Apart from having fun and making wine as a passion project, Simons quickly learned that mass production is an entirely different beast. For example, when harvest season comes around in the fall, you have to have the macro bins — which hold half a ton of fruit — placed at all the different vineyards, ready to pick the grapes. Picking day itself has you out in the fields at 5 in the morning until anywhere from 11am-3pm. Clear, cool weather is perfect for slowly ripening fruit, but any spike in temperature has everyone scrambling to get the grapes to the winery. There’s bacteria and yeast and everything already on the fruit, so you want to be careful to keep the berries intact.
Once the picking is done for the day, you take the macro bins (which now hold more than a few tons of fruit) back to the warehouse, where they’re put through a destemmer. The fruit drops into a hopper, and the paddles connected knock the berries off the stems. The stems are spit out into a bin in the front, and the destemmed fruit that’s ready to start fermenting, drops into a bin below.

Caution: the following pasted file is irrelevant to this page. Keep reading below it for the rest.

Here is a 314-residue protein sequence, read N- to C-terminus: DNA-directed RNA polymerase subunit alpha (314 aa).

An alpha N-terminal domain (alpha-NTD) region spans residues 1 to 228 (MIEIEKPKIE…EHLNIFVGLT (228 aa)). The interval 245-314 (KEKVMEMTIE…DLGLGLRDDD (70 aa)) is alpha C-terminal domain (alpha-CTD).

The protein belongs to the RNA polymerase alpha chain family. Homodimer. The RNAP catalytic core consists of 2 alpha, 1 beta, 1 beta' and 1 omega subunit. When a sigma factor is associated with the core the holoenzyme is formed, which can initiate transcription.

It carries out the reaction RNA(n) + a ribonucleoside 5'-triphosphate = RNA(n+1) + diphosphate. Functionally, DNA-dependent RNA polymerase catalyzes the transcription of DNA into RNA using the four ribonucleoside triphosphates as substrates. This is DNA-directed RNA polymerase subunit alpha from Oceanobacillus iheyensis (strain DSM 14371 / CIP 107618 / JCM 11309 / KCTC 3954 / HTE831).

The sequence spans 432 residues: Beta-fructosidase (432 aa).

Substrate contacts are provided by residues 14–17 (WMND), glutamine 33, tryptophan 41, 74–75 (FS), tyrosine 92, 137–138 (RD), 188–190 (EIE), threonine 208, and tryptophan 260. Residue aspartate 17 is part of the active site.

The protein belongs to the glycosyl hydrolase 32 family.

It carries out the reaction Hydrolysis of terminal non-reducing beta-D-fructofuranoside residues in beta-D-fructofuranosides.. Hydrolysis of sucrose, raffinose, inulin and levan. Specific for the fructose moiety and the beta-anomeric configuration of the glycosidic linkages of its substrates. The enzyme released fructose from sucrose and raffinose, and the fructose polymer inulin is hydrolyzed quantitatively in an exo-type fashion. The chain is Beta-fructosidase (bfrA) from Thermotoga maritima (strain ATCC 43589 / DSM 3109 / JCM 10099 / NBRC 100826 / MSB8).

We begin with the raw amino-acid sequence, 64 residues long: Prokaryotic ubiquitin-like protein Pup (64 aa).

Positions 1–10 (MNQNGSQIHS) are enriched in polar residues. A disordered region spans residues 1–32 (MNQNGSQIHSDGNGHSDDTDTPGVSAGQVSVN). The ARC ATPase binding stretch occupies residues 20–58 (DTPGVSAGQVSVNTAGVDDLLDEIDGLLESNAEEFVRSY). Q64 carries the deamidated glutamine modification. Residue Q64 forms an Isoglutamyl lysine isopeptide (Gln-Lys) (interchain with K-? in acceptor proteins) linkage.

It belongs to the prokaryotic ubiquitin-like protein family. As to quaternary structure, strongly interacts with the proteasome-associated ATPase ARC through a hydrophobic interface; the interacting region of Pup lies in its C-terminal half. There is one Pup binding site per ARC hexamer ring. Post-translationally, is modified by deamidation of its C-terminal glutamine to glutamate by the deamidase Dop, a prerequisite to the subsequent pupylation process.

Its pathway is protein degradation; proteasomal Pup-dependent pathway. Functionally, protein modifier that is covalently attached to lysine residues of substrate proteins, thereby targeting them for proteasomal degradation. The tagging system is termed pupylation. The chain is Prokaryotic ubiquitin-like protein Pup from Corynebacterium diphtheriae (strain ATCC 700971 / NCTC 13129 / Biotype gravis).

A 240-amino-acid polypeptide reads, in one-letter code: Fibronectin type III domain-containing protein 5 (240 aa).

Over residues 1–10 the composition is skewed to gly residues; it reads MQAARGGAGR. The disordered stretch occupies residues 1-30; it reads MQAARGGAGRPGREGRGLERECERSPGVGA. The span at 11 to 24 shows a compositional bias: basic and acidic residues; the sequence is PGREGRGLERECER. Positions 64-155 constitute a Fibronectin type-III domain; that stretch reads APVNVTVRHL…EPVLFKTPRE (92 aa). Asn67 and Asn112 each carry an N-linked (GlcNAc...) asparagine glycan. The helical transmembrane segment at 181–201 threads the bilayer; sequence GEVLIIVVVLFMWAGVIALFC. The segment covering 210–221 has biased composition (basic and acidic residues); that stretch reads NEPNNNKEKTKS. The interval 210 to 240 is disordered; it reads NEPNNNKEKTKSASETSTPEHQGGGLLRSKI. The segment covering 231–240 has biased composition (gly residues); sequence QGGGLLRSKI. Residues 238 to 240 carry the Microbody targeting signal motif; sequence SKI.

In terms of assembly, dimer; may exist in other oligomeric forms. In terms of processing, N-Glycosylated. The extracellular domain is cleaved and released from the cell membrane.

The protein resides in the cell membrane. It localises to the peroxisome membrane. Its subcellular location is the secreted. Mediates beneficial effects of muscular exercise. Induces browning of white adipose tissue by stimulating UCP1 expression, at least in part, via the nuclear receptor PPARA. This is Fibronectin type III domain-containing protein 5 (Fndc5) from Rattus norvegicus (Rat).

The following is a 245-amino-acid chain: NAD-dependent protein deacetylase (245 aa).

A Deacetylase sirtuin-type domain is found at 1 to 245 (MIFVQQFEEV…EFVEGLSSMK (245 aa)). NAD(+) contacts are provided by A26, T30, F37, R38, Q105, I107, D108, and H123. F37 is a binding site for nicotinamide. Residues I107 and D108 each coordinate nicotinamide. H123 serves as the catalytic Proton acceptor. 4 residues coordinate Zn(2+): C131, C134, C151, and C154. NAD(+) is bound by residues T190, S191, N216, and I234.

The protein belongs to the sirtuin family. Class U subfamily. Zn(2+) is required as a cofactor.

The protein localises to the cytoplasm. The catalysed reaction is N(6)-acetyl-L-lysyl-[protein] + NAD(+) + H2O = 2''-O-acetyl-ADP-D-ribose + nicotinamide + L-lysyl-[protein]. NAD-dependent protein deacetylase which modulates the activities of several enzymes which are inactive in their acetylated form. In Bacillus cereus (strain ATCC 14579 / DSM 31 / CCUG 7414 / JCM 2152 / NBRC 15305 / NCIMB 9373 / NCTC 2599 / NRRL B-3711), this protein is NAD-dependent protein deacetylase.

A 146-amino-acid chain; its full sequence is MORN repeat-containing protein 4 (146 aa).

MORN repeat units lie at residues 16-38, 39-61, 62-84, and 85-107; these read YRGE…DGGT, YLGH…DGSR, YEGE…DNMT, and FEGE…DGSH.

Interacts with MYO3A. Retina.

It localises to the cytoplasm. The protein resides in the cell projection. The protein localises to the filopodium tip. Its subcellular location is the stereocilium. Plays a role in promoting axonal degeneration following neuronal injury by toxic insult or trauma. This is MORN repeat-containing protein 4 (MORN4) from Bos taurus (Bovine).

Just don’t forget to clean up all the equipment once that’s done, which makes picking day almost a full 24-hour process.
And that’s just the beginning.
“If you have a wine that’s harvested too early, the acids are too high,” says Simons. “When a grape is developing, the plant has a way of keeping the birds from eating them. Naturally, there are very high tannins, and very high acids. As the sugar accumulates, a process called veraison happens. All grapes are green at first, and veraison turns them red. As the sugars develop, the acids and tannins come down, and then you have a balance. There’s about 24-25% sugar in the grapes by the time they’re ready to be harvested, and grapes are the sweetest fruit in existence. Just as you don’t want too much acidity, you also don’t want too much sugar.”